I could have listened to Patrick for many hours. His poetry and his language is so beautiful. He reminded me of Heaney with his beautiful turn of phrase. I was amazed then when I found out he didn’t complete his schooling.

Isn’t it incredible? He did leave school when he was 14. He hated it. He found it a degrading, demoralizing experience. But he did have a strong love for the great masters, as he would call them himself – for English, poetry and history.


Coming away from the film, I felt that we really need to re-connect to this way of life that is so in tune with nature and the land. Something that has great resonance and depth to it and something that many of us have lost.

It’s just about giving yourself time in nature. Even something simple like leaving the phone behind you. Nature is something we can all connect to. I strongly believe that the natural world is part of all of us, whether we live in the city or in the country. I think deeply and instinctively we feel that and although we can become disconnected, it’s important to make that connection. I think that, although this is Patrick’s story and his battle, it resonates with us all because it is a story of all of our struggles in modern-day life. This is a story about love and what he would do for love, and commitment, and family. He is a warrior and thankfully it’s a battle that came to a good end. We still have that fabulous wilderness to enjoy – and there is an interpretive centre in both Corofin and in Kilfenora.


The Silver Branch screens at

IFI, Dublin:                               Fri  Oct 5th to Thursday 11th

Moat Theatre, Naas:               Sun Oct 14th 7pm

Glór, Ennis:                              Sat  Oct 20th 8pm

Belltable, Limerick                 Mon Oct 22nd

St. John’s Theatre, Listowel:   Tue Oct 23rd 8pm

Siamsa Tíre, Tralee:                Wed Oct 24th 8pm

Triskel Arts Centre, Cork         Mon Nov 26th for 4 nights



Review of Irish Film @ Galway Film Fleadh: The Silver Branch

Irish Film Review: The Silver Branch


Review of Irish Film @ ADIFF 2018: The Science of Ghosts

June Butler is haunted by Niall McCann’s observational drama which centres on well-known Irish musician Adrian Crowley.

I was not sure what to expect when attending the IFI for a screening of this film. The director, Niall McCann, stood to say a few words and my expectations mutated into full confusion mode.  McCann thanked Adrian Crowley, the subject of his film ‘for not going mad’. Cue titters from the audience. Quite why Adrian might have gone ‘mad’ was intriguing but worrisome. He went on to express his gratitude to other persons working on the project for also not going ‘mad’. More polite tittering.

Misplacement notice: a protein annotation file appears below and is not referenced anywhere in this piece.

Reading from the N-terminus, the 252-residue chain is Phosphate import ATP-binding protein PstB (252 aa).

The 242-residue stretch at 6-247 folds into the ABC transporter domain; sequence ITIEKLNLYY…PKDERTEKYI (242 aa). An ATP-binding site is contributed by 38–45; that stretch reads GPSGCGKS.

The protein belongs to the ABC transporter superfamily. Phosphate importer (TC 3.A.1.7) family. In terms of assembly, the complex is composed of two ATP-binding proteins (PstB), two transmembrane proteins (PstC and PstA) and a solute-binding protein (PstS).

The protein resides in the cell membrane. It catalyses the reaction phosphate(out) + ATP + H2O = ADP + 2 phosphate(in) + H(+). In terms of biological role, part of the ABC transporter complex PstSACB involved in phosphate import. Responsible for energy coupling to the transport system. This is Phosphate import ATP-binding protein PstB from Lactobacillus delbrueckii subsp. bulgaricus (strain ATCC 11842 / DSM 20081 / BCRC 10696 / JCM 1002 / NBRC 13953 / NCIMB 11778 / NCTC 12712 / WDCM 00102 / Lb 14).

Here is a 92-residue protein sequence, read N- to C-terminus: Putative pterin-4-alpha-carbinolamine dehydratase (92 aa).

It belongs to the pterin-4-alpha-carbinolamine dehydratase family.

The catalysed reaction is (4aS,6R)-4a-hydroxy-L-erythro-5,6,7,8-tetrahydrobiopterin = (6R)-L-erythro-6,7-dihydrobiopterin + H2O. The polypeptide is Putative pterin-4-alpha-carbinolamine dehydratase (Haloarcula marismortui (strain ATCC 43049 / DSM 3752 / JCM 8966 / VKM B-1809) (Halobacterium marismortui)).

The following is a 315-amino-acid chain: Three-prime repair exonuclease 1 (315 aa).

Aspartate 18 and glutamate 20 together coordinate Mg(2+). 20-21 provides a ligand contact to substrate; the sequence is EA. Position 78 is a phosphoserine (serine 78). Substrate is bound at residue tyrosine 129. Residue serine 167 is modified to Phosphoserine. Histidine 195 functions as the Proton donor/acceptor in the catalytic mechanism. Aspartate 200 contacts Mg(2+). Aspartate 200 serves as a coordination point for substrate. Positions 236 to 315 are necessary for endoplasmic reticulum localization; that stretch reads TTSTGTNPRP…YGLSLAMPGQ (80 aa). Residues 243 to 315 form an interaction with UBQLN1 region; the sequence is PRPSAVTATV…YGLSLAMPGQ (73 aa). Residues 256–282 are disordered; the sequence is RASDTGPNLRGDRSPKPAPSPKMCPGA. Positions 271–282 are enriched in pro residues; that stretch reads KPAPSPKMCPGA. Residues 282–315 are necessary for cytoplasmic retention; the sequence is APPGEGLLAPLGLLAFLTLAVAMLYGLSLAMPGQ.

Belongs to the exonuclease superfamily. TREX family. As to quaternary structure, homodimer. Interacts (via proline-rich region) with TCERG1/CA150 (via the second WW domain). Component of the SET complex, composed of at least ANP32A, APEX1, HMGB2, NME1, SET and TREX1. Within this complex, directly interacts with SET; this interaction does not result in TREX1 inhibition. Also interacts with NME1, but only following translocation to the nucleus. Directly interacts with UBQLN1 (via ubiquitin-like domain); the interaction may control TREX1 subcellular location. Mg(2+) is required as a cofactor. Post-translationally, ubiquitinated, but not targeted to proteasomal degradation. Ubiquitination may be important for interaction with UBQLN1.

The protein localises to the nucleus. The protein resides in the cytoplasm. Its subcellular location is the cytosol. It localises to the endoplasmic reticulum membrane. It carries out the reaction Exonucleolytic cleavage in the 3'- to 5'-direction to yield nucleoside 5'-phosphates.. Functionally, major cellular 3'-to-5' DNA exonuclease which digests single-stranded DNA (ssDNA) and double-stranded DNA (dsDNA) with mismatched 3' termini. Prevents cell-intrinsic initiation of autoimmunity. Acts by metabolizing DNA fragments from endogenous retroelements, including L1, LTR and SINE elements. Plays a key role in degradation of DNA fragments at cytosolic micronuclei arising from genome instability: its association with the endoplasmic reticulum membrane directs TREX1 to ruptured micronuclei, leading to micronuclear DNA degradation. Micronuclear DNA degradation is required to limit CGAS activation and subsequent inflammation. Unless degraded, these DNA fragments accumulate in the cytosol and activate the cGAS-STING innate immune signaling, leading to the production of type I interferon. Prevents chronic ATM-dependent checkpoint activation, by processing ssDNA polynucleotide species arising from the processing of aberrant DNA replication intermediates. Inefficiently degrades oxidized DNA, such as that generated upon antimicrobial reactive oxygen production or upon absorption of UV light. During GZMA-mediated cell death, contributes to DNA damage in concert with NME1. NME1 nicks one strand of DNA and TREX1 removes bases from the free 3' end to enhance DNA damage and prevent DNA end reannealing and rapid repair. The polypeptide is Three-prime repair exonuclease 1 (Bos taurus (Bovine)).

It was clear at this point, McCann had a theme going on. He then mentioned a crew member who had decided not to row in with the flat-line levels of remaining calm, instead ratcheting crazy to a new level by actually going ‘mad’, thus throwing the audience into immediate disarray. No more cuddly safety for them – the audience stopped tittering and looked askance at each other. At this juncture, I was out of my seat and scrabbling for the emergency exits when McCann said something that stopped me in my tracks – ‘this is an experimental film’ he averred. I sighed in relief and returned to my seat. From here on, anything that came my way was a delightful excursion into the unknown.

Adrian Crowley, on whom the film is based, is both the perfect topic and an ideal subject for such a film. His soulful countenance, at times expressive and others implacable, is a most suitable canvas for McCann’s vision. There are moments of farce that bring unexpected lightness into the frame – some are timely and others a distraction but each scene brings with it the knowledge that post-mortem impressions are the result of individual wisdom. Each to their own, as the fella says. Crowley and McCann work well together with McCann’s vision coming to the fore and Crowley being game for a laugh. There is humour in parts and in others the wide-eyed innocence of a child, evidenced from Crowley’s playful narrative about his son.

Lyrics to Unhappy Seamstress written by Crowley when he moved, hermit-like, into a bedsit in Rathmines, make for somewhat distressing listening – the tools of a songwriter unfold as by-lines to human despair. But his songs also hold a light to the human condition in its perfect misery. The cinematography holds moments of sobriety against capricious whimsy – changing from moment to moment – becoming manifest as an oft-distant stage-whisperer only to later metamorphose into a second but equally significant subject, one that is figuratively as vital as Crowley himself.

McCann cleverly juxtaposes the sublime with the even more sublime and always manages to carry it off with panache. As experimental films go, I would suggest this has tones of Meshes of the Afternoon (Maya Deran, 1943, USA), with its unpredictable reminiscences – McCann’s wonderful offering allows and encourages viewers to think for themselves – it is what makes his film well worth seeing.


The Science of Ghosts screened on Saturday 26th February as part of the Audi Dublin International Film Festival (21 February – 4th March).


Gerry Gregg, Director of ‘Condemned to Remember’

Tomi Reichental and Condemned to Remember director Gerry Gregg 


June Butler talks to director Gerry Gregg about his film Condemned to Remember in which Irish Holocaust Survivor Tomi Reichental celebrates his 80th birthday in a Dublin Mosque and embarks on an epic journey across a Europe in turmoil.